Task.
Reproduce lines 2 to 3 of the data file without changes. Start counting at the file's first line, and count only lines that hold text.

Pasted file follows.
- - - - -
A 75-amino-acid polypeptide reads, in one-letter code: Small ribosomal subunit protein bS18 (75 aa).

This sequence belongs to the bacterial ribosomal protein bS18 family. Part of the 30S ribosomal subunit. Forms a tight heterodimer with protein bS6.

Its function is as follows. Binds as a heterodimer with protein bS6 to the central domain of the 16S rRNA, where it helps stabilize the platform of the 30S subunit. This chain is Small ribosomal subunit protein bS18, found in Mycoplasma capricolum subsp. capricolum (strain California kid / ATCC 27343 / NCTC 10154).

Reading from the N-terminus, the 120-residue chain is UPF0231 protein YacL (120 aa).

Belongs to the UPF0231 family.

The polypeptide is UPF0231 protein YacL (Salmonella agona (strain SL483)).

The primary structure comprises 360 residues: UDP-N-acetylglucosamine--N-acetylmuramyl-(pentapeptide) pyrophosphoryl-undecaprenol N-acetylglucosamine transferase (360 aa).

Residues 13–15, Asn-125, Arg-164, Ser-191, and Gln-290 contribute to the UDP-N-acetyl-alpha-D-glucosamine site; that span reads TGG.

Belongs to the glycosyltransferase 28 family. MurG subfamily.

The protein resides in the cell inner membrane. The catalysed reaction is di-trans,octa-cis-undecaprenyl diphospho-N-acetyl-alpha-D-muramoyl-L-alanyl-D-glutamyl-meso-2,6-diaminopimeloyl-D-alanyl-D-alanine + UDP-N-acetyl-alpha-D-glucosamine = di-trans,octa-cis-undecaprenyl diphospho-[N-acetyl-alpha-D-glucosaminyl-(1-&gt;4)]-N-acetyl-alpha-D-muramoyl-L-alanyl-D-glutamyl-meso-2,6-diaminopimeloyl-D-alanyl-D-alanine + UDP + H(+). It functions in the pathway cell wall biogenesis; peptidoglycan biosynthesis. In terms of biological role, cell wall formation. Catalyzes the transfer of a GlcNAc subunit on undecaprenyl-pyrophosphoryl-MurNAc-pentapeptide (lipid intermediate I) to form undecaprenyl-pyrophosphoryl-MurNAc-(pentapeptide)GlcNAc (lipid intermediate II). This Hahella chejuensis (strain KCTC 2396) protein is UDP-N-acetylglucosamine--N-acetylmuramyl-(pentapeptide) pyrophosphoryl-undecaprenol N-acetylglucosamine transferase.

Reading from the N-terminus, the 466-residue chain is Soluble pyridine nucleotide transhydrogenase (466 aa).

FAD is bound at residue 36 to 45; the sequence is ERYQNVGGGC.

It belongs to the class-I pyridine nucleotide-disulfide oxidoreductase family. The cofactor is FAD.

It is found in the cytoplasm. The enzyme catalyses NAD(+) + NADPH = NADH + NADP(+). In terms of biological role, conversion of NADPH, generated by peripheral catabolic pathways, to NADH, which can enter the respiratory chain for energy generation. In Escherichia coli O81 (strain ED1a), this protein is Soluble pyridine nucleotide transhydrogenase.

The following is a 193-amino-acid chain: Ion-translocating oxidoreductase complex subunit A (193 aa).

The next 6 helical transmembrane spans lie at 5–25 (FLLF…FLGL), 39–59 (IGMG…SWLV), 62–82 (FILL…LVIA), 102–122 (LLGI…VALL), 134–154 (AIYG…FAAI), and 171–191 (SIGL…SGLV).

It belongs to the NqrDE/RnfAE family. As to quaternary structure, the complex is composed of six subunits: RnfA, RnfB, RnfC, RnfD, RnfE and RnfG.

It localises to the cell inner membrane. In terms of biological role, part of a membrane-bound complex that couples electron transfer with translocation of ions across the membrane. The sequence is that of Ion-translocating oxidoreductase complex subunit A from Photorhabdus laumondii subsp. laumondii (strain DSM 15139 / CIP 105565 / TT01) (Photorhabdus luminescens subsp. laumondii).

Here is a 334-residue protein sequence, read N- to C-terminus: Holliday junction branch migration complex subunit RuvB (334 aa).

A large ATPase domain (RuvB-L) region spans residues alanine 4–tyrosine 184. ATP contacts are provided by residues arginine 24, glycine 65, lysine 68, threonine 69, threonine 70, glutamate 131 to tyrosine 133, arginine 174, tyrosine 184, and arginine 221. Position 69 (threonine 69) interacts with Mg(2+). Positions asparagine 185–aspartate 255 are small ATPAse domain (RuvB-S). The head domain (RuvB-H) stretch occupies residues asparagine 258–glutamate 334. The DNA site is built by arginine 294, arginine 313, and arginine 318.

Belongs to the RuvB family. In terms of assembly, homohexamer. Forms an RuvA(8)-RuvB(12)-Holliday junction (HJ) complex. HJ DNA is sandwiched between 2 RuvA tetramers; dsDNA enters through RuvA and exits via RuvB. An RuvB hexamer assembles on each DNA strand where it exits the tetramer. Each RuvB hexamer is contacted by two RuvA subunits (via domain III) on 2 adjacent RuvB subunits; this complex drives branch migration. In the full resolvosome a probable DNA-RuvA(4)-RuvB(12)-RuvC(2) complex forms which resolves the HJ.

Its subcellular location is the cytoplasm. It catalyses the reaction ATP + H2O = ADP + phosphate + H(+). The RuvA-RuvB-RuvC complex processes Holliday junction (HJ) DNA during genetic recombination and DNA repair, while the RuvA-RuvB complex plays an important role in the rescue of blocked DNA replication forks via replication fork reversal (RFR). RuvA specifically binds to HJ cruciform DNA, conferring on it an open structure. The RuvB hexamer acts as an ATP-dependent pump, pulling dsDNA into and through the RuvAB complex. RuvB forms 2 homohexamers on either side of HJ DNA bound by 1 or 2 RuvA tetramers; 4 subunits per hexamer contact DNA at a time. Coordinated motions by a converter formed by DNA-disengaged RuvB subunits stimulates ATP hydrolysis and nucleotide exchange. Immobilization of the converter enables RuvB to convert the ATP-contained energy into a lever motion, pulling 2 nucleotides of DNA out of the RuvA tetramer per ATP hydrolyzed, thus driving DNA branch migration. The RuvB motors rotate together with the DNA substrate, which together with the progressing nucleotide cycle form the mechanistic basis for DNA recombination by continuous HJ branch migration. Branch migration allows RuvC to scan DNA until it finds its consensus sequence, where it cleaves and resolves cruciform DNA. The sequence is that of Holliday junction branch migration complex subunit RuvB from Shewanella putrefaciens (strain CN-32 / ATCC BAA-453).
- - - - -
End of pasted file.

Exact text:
This sequence belongs to the bacterial ribosomal protein bS18 family. Part of the 30S ribosomal subunit. Forms a tight heterodimer with protein bS6.

Its function is as follows. Binds as a heterodimer with protein bS6 to the central domain of the 16S rRNA, where it helps stabilize the platform of the 30S subunit. This chain is Small ribosomal subunit protein bS18, found in Mycoplasma capricolum subsp. capricolum (strain California kid / ATCC 27343 / NCTC 10154).